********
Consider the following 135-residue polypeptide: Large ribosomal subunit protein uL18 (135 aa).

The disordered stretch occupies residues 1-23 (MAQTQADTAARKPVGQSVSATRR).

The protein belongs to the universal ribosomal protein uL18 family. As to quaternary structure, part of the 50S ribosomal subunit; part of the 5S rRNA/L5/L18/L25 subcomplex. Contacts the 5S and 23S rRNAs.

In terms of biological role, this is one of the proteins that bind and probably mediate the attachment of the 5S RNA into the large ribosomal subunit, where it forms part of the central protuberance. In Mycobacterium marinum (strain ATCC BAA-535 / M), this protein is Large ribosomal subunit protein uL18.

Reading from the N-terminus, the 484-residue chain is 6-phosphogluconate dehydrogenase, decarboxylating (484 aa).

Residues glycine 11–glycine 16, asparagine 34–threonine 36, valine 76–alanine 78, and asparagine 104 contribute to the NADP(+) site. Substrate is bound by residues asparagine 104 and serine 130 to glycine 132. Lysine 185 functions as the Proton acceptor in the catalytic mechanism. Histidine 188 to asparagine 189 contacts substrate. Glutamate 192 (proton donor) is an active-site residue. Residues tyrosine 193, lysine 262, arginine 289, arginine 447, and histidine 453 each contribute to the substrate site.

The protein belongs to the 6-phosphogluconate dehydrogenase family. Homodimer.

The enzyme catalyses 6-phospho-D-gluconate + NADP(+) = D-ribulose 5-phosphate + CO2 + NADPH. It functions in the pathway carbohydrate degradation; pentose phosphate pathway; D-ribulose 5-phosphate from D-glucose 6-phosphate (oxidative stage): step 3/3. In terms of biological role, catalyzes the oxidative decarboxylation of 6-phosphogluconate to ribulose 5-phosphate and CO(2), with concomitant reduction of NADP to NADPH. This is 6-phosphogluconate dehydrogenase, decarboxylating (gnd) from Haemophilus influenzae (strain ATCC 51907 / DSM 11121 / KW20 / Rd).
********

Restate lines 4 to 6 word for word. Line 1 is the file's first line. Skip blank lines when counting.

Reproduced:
In terms of biological role, this is one of the proteins that bind and probably mediate the attachment of the 5S RNA into the large ribosomal subunit, where it forms part of the central protuberance. In Mycobacterium marinum (strain ATCC BAA-535 / M), this protein is Large ribosomal subunit protein uL18.

Reading from the N-terminus, the 484-residue chain is 6-phosphogluconate dehydrogenase, decarboxylating (484 aa).

Residues glycine 11–glycine 16, asparagine 34–threonine 36, valine 76–alanine 78, and asparagine 104 contribute to the NADP(+) site. Substrate is bound by residues asparagine 104 and serine 130 to glycine 132. Lysine 185 functions as the Proton acceptor in the catalytic mechanism. Histidine 188 to asparagine 189 contacts substrate. Glutamate 192 (proton donor) is an active-site residue. Residues tyrosine 193, lysine 262, arginine 289, arginine 447, and histidine 453 each contribute to the substrate site.